In April and May 2014 the first fieldwork element of Toton Unearthed was completed as staff from Trent & Peak Archaeology and a team of 15 project volunteers undertook an integrated field survey across a 5ha area of Toton Manor Farm Recreation Ground.
The techniques included Lidar survey, geophysical (geomagnetic) survey and topographic survey (which combined laser scanning, hand survey and walkover survey). The results were integrated in GIS (Geographic Information Systems) software and overlaid with historic maps in order to compare different sources and methods.
A previous geophysical survey was conducted on the sites in 2013. These results provides vital input into the approach taken when excavating the Toton watermill site in August 2014.
The main research objectives of the survey can be summarised as follows:
For the Lidar survey, a digital terrain model was produced using topographic data acquired from the Environment Agency. Several earthworks could be identified, namely:
The geophysical survey was undertaken by walking traverses of 0.5m spacing within 30m x 30m grids with a gradiometer, which took electromagnetic readings at 0.25m intervals. The results demonstrated the presence of potential buried archaeological features, even underneath the heavily landscaped cricket pitch. These comprised:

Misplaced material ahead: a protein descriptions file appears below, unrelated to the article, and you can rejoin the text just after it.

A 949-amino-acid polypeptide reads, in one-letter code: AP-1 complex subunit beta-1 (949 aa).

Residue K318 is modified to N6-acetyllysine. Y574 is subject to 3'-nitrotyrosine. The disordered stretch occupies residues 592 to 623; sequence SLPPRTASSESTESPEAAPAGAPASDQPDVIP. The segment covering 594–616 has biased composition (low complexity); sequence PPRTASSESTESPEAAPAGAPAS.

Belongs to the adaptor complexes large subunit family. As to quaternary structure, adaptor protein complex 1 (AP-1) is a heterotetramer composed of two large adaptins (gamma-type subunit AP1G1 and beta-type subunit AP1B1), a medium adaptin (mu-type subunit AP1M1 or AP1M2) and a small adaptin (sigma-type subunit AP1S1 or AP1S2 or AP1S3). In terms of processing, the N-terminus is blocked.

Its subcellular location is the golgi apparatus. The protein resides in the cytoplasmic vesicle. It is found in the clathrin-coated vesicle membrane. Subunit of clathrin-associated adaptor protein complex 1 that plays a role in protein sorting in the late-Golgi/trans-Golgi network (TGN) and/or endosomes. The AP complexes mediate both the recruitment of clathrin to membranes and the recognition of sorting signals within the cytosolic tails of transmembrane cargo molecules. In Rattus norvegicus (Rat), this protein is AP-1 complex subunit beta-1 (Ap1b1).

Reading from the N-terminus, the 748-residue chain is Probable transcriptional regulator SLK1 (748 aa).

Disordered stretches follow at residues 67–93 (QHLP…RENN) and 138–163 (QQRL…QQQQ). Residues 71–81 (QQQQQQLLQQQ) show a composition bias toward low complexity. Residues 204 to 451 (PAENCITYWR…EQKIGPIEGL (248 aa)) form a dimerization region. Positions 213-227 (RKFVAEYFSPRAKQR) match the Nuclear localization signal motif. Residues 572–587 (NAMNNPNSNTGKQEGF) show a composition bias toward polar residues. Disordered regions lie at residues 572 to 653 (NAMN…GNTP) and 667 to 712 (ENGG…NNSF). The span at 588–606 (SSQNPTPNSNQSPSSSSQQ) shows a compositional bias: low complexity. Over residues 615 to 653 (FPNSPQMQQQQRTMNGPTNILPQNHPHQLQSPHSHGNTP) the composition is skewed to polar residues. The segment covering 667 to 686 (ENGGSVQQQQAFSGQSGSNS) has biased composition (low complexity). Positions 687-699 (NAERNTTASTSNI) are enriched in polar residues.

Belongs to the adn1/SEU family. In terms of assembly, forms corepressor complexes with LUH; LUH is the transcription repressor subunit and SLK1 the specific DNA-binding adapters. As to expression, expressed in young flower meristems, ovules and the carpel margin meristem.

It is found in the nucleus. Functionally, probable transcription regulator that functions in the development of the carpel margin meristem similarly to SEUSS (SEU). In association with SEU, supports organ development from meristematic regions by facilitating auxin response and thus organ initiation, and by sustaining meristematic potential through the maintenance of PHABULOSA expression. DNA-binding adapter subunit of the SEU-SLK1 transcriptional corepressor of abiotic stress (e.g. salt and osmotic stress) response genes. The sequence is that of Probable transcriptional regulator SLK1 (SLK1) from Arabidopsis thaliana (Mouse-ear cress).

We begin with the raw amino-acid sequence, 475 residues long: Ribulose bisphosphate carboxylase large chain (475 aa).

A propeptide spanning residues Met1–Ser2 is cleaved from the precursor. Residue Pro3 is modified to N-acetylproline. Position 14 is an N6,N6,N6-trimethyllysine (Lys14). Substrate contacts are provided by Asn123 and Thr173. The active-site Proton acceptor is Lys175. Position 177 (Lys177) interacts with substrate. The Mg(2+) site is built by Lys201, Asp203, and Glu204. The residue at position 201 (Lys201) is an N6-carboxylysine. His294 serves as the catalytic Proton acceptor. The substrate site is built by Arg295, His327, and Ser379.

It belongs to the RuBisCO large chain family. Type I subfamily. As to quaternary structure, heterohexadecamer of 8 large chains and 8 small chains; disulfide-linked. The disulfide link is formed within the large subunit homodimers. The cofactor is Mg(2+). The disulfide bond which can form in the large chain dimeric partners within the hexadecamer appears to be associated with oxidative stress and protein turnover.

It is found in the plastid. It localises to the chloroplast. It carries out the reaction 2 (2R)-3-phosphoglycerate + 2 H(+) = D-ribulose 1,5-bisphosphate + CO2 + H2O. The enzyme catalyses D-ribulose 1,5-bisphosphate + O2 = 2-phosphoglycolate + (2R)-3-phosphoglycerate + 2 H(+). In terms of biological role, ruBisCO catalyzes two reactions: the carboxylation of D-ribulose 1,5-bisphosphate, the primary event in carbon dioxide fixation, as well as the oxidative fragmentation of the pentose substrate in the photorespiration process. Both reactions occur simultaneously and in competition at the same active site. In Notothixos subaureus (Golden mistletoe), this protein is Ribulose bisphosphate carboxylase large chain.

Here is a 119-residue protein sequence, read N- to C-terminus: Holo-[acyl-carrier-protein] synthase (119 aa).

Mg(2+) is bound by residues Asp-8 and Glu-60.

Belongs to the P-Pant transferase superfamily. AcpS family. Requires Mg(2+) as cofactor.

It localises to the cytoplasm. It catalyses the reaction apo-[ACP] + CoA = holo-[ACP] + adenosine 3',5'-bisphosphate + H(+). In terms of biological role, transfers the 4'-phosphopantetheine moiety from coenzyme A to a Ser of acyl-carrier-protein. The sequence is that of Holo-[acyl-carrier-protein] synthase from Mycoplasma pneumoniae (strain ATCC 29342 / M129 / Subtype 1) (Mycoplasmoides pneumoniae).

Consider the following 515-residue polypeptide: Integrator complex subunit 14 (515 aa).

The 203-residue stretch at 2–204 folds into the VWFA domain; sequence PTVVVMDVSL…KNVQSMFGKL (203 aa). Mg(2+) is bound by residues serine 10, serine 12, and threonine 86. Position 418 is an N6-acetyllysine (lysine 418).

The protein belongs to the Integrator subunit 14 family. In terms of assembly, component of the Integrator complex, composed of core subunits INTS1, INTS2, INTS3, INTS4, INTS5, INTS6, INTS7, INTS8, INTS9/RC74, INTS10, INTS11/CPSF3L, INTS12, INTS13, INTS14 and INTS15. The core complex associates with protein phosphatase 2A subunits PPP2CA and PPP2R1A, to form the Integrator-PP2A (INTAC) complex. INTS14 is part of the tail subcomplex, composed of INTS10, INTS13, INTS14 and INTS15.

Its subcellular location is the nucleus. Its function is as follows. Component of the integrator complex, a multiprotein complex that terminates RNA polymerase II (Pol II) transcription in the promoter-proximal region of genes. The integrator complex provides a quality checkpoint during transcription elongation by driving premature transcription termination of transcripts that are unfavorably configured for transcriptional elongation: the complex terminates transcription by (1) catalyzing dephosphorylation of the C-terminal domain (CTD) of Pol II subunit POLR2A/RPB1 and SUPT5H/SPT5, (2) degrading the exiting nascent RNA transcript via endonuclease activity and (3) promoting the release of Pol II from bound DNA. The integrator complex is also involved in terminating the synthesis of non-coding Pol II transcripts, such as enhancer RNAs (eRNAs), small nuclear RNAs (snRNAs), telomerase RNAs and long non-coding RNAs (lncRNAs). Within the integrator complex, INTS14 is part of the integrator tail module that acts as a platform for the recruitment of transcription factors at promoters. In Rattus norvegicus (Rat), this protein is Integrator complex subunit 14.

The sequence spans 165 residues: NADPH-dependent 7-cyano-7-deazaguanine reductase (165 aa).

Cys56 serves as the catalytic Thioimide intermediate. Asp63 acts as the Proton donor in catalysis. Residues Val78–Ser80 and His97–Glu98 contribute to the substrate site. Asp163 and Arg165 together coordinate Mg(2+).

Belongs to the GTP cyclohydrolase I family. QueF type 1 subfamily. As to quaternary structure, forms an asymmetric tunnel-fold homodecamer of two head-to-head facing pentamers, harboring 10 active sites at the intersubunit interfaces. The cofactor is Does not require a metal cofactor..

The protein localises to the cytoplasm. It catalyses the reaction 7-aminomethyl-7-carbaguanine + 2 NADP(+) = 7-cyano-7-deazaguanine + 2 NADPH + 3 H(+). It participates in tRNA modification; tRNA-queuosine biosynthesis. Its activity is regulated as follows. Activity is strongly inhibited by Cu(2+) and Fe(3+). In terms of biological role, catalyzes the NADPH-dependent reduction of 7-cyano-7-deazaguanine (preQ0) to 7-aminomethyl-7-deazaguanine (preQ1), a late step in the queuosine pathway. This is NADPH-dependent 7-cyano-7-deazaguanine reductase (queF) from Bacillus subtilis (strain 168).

The topographic survey combined laser scanning, walkover and hand offset survey. For the laser scan, a pointcloud was produced from 22 intervisible survey stations, from which a 3D digital model was created. The walkover and hand survey aimed to identify and interpret earthworks, particularly in areas of dense vegetation, and, where possible, photograph and draw them by hand. A number of earthworks were identified, namely:
When the results from all of these techniques were integrated into a GIS and overlaid with Ordnance Survey maps and historic maps from 1847, 1835 and 1789, several conclusions could be drawn. These can be summarised as follows:
Mills are shown on the 1847 and 1835 maps, and although there were some inaccuracies demonstrated when the earlier maps were georeferenced, the locations broadly correspond to the proposed location of the mill identified by an earlier geophysical survey (Johnson 2013). This is supported by three east-